Ralph Rapson produced these drawings for the Lakewood Cemetery Mausoleum, which was honored with a P/A Award in 1968.
Ralph Rapson Ralph Rapson produced these drawings for the Lakewood Cemetery Mausoleum, which was honored with a P/A Award in 1968.


Like people, architectural projects can die, and yet, in remembering them, we can also bring them back to life. That happened with Ralph Rapson’s 1968 P/A Award–winning design for a mausoleum in Minneapolis’s Lakewood Cemetery. His scheme remained unbuilt—and largely forgotten—until HGA Architects and Engineers received the mausoleum commission nearly 50 years later. The two designs do differ in important ways. Notably, Rapson envisioned a glassy, concrete-framed entry pavilion on axis with the cemetery’s Neo-Romanesque chapel, while HGA’s stone-clad, crypt-like structure stands more reservedly off to one side.

The ideas in both projects, though, still resonate. Both the Rapson and HGA schemes have a relatively small structure at grade but lead down to partly buried internment chambers, clad in marble and opening out to a sunken garden. Both have dynamic, asymmetrical layouts. Both use courtyards and skylights to illuminate the subterranean rooms. And both integrate building and landscape so well that the two seem inseparable. Although HGA’s vision got built and Rapson’s didn’t, both deserve the recognition they received.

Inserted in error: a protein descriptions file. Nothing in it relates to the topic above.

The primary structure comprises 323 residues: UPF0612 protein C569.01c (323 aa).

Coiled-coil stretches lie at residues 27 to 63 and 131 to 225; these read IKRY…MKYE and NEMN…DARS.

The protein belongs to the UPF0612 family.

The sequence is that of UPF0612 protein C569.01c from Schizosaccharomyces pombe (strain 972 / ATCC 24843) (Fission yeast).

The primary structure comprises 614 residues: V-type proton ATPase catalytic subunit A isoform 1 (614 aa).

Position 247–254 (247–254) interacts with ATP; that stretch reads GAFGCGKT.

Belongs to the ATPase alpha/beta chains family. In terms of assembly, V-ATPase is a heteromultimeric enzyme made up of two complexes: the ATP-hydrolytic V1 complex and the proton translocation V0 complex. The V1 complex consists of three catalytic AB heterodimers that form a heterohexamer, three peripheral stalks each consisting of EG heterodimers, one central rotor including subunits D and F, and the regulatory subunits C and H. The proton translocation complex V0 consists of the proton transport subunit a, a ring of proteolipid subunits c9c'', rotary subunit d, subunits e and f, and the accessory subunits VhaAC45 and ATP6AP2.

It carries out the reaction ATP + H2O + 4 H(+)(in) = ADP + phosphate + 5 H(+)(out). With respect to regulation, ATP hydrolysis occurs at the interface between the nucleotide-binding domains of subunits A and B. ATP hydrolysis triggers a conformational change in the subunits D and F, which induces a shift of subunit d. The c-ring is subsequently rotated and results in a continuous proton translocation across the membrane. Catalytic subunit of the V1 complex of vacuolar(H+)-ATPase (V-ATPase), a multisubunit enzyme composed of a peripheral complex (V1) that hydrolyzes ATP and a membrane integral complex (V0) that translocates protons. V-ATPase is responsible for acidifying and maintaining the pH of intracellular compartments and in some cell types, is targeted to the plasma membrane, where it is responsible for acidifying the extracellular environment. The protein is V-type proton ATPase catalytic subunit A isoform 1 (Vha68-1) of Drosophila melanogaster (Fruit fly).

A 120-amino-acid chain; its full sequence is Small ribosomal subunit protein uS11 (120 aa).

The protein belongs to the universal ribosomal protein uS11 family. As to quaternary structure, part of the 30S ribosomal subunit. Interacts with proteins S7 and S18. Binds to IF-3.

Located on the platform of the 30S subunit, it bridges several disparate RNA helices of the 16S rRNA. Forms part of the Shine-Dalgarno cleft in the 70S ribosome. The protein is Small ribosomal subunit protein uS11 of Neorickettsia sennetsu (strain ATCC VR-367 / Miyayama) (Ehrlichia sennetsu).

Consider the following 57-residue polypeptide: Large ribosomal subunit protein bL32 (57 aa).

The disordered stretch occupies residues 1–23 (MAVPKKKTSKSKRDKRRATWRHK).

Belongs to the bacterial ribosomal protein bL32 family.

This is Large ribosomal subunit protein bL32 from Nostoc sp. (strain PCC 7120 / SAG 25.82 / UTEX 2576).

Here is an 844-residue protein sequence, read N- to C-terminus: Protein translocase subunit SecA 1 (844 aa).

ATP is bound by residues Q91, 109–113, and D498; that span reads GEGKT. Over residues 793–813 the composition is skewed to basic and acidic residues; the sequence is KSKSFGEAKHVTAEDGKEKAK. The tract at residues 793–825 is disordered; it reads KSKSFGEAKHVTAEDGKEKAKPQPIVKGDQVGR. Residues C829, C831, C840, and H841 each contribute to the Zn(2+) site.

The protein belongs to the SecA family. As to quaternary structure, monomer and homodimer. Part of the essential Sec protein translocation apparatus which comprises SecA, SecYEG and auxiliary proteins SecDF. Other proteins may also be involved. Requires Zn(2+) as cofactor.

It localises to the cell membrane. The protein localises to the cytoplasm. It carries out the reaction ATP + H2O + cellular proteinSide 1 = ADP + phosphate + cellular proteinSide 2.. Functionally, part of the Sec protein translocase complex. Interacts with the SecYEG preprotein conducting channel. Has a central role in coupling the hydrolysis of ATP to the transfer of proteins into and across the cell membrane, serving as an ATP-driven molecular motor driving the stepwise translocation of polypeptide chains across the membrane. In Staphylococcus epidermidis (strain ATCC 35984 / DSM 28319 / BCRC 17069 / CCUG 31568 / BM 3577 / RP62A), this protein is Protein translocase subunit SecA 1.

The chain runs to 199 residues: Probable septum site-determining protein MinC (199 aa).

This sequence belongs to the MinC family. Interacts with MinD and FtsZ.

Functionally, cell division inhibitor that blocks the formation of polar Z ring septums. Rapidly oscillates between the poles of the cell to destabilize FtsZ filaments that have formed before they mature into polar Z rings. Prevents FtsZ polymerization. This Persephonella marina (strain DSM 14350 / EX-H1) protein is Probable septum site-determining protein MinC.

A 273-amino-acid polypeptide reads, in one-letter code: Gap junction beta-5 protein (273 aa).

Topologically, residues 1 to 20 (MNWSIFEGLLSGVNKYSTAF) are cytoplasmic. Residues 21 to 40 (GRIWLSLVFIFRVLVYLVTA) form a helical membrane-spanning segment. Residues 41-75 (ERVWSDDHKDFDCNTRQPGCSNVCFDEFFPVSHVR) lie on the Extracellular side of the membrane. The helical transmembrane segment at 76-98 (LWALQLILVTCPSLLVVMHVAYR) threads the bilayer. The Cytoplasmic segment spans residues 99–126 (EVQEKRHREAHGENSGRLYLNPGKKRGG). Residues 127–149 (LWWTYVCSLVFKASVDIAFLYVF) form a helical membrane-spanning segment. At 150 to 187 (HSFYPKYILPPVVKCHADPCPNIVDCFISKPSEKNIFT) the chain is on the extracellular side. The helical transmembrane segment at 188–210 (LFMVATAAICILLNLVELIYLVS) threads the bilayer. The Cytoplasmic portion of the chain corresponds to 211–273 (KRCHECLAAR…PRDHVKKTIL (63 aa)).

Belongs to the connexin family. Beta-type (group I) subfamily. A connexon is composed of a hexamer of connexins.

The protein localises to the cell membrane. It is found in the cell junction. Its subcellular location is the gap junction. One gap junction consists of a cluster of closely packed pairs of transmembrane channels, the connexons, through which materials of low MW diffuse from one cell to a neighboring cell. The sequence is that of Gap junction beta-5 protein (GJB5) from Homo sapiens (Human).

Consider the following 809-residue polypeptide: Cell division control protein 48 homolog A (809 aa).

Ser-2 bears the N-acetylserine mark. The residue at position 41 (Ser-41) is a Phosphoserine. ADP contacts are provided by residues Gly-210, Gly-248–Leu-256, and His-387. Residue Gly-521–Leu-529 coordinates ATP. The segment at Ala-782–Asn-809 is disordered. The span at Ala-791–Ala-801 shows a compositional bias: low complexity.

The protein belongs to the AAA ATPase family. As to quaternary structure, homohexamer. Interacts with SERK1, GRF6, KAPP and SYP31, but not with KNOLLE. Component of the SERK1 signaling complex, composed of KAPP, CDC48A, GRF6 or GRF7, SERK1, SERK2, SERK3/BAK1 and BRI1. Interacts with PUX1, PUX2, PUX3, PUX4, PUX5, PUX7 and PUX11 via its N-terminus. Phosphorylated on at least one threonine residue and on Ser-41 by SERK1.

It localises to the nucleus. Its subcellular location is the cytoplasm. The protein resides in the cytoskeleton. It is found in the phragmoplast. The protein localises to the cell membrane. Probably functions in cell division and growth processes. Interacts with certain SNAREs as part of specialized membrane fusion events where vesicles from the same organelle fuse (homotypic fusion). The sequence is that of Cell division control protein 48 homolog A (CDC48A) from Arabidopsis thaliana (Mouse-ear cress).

The similarities between the two speak to the response of equally talented architects to a particular site and program. By respecting the scale of the cemetery’s other structures and by taking advantage of the elegant sunken garden, both Rapson and HGA’s lead designer on the project, Joan Soranno, FAIA, beautifully honored the place and the people buried there.

Ralph Rapson produced these drawings for the Lakewood Cemetery Mausoleum, which was honored with a P/A Award in 1968.
Ralph Rapson Ralph Rapson produced these drawings for the Lakewood Cemetery Mausoleum, which was honored with a P/A Award in 1968.